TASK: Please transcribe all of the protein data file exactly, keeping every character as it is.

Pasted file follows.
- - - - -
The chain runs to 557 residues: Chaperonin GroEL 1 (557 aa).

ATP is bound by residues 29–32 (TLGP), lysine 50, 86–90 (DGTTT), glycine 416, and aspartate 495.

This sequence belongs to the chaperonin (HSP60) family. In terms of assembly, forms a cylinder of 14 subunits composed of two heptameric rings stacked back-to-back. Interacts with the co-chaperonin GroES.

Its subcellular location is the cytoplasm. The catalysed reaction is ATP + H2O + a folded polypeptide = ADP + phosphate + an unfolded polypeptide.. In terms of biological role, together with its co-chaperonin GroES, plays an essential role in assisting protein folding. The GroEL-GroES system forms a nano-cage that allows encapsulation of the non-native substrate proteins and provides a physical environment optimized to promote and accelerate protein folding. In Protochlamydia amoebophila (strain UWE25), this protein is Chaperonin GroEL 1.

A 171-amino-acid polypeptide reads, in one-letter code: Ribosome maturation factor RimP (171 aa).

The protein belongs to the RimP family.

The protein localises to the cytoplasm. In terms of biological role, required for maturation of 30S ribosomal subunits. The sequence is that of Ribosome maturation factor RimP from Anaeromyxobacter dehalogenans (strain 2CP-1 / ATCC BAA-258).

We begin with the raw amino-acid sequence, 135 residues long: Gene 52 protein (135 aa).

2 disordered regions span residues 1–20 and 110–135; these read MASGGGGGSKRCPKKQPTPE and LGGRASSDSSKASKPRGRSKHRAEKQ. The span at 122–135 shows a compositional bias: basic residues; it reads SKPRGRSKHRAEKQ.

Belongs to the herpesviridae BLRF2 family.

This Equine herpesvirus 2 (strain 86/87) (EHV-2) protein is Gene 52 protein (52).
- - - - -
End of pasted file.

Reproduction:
The chain runs to 557 residues: Chaperonin GroEL 1 (557 aa).

ATP is bound by residues 29–32 (TLGP), lysine 50, 86–90 (DGTTT), glycine 416, and aspartate 495.

This sequence belongs to the chaperonin (HSP60) family. In terms of assembly, forms a cylinder of 14 subunits composed of two heptameric rings stacked back-to-back. Interacts with the co-chaperonin GroES.

Its subcellular location is the cytoplasm. The catalysed reaction is ATP + H2O + a folded polypeptide = ADP + phosphate + an unfolded polypeptide.. In terms of biological role, together with its co-chaperonin GroES, plays an essential role in assisting protein folding. The GroEL-GroES system forms a nano-cage that allows encapsulation of the non-native substrate proteins and provides a physical environment optimized to promote and accelerate protein folding. In Protochlamydia amoebophila (strain UWE25), this protein is Chaperonin GroEL 1.

A 171-amino-acid polypeptide reads, in one-letter code: Ribosome maturation factor RimP (171 aa).

The protein belongs to the RimP family.

The protein localises to the cytoplasm. In terms of biological role, required for maturation of 30S ribosomal subunits. The sequence is that of Ribosome maturation factor RimP from Anaeromyxobacter dehalogenans (strain 2CP-1 / ATCC BAA-258).

We begin with the raw amino-acid sequence, 135 residues long: Gene 52 protein (135 aa).

2 disordered regions span residues 1–20 and 110–135; these read MASGGGGGSKRCPKKQPTPE and LGGRASSDSSKASKPRGRSKHRAEKQ. The span at 122–135 shows a compositional bias: basic residues; it reads SKPRGRSKHRAEKQ.

Belongs to the herpesviridae BLRF2 family.

This Equine herpesvirus 2 (strain 86/87) (EHV-2) protein is Gene 52 protein (52).